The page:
Bosnia: Landmark decision for a survivor of sexual violence
For the first time in history, the United Nations Committee against Torture (CAT) has condemned the Bosnian authorities for failing to fulfill their obligations toward a survivor of sexual violence. The UN body called on Bosnia and Herzegovina to pay the compensation requested by the victim, to issue an official apology, and to ensure that she receives immediate and free medical and psychological care.
“This decision is hugely important, and not only at the domestic level. It is the first decision by the CAT relating to a victim of conflict-related sexual violence, and the first to examine the applicability of the statute of limitations on compensation claims in torture cases”, said Adrijana Hanušić Bećirović, TRIAL International’s Senior Legal Advisor in Sarajevo.
Abandoned by the authorities
The complaint was the first one ever filed against Bosnia and Herzegovina. The victim, represented by TRIAL International, won her case before the Court of Bosnia and Herzegovina in 2015, which ordered the perpetrator to pay compensation of BAM 30’000 (approximately EUR 15’000). The latter was not able make the payment for such an amount. Bosnia and Herzegovina did not have funds to cover the payment either. The complainant therefore received nothing.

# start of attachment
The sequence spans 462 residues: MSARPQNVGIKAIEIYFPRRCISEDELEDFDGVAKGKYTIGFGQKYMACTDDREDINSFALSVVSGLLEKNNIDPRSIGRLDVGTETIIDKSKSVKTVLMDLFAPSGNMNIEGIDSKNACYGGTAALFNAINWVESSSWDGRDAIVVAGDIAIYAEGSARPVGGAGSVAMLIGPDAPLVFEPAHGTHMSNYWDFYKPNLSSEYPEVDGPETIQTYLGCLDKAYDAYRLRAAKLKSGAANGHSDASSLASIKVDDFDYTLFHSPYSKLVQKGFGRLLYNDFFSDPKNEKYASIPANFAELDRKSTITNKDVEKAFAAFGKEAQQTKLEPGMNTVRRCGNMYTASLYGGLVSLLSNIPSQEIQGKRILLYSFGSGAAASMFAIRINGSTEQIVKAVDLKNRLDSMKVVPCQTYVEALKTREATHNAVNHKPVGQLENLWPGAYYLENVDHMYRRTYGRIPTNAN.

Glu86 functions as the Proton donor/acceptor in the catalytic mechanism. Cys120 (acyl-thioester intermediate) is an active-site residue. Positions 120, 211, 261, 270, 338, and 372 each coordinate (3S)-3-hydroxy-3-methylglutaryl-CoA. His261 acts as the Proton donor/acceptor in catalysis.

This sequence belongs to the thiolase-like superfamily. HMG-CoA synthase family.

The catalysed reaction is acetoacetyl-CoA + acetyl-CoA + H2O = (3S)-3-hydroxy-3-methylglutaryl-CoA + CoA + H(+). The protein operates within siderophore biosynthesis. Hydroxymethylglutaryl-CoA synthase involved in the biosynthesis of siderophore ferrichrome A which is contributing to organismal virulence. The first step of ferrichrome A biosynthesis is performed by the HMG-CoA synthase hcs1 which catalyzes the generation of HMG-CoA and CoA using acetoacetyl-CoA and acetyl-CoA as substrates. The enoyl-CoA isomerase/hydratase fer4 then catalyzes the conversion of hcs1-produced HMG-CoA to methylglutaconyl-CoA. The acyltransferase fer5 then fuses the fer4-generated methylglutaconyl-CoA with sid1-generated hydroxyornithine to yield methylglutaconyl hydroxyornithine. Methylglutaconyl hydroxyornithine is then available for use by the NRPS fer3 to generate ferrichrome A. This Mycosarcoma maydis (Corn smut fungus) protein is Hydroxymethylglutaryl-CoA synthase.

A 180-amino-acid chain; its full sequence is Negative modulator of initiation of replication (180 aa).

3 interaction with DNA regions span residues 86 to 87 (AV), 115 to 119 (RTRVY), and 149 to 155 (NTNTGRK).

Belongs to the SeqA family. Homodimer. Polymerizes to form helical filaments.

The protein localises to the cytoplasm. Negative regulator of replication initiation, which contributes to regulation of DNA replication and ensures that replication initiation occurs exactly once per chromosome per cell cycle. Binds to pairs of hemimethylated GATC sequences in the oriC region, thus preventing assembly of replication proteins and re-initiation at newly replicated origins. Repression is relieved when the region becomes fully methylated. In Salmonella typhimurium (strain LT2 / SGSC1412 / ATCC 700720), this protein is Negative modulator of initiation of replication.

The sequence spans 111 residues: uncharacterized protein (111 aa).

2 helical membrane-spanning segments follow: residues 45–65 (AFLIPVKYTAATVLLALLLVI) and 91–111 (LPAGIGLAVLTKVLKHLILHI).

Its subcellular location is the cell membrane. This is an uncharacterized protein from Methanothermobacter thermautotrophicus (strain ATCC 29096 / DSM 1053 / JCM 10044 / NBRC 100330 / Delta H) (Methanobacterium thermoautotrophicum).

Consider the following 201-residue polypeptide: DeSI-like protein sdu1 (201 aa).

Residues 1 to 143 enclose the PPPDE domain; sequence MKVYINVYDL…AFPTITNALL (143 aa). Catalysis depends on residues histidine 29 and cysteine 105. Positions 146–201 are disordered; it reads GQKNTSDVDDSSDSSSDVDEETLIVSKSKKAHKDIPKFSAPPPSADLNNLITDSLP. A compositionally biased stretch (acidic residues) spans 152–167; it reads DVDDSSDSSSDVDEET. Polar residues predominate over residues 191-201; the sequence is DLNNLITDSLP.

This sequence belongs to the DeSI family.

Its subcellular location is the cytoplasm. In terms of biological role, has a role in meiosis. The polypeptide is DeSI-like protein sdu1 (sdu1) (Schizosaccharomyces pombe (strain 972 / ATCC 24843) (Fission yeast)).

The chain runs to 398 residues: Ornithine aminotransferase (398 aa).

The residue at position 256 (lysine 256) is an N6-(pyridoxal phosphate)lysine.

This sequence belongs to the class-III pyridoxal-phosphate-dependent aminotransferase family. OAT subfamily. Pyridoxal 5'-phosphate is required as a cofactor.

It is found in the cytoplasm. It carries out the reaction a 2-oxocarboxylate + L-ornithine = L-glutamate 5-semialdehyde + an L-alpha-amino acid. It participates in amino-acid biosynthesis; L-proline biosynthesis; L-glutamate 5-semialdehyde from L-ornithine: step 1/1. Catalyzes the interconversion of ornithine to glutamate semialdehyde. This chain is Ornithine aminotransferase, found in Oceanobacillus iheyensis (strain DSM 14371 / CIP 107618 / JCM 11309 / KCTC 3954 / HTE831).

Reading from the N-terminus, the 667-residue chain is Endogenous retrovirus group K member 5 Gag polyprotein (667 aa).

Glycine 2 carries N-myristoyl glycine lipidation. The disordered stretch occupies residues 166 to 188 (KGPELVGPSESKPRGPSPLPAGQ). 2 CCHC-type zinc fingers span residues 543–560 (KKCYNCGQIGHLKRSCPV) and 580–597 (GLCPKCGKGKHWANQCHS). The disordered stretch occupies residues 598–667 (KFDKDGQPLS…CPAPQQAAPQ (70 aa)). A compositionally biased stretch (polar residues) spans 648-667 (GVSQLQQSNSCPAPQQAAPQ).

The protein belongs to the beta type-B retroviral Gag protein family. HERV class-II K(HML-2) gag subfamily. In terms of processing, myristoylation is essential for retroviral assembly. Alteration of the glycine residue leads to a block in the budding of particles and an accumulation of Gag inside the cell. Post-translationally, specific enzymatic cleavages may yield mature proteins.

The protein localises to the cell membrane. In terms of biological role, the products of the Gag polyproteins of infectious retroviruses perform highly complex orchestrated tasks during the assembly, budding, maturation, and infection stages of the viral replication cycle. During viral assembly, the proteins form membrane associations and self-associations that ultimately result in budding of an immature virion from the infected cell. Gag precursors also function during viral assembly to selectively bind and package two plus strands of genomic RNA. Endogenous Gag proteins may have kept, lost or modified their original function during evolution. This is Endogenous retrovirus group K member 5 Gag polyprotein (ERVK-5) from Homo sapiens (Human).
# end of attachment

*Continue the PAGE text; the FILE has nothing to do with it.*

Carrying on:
At this stage, the only option theoretically available to her would be to institute civil proceedings to establish the liability of the State for compensation. However, the Constitutional Court ruled that such civil claims are subject to a statute of limitations of three to five years. As a result, victims are left with no effective legal recourse to obtain financial compensation. By ruling that statutes of limitations do not apply to victims of torture, the CAT has acknowledged the continuous trauma victims of torture experience. Statutes of limitations deprive survivors of the right to compensation and rehabilitation they need in breach of States’ obligations under Article 14 of the Convention Against Torture.
In its decision, the CAT requests Bosnia and Herzegovina to pay compensation to the complainant and to ensure that she receives immediate and free medical and psychological care. The State is also required to issue an official apology to the victim. The ground-breaking decision also states that Bosnia and Herzegovina must establish an effective reparation scheme at the national level to provide all forms of redress to victims of war crimes – including sexual violence. The CAT also urges Bosnia and Herzegovina to develop and adopt a framework law that clearly defines the criteria for obtaining the status of victim of war crimes and sets out the specific rights guaranteed to victims by the State.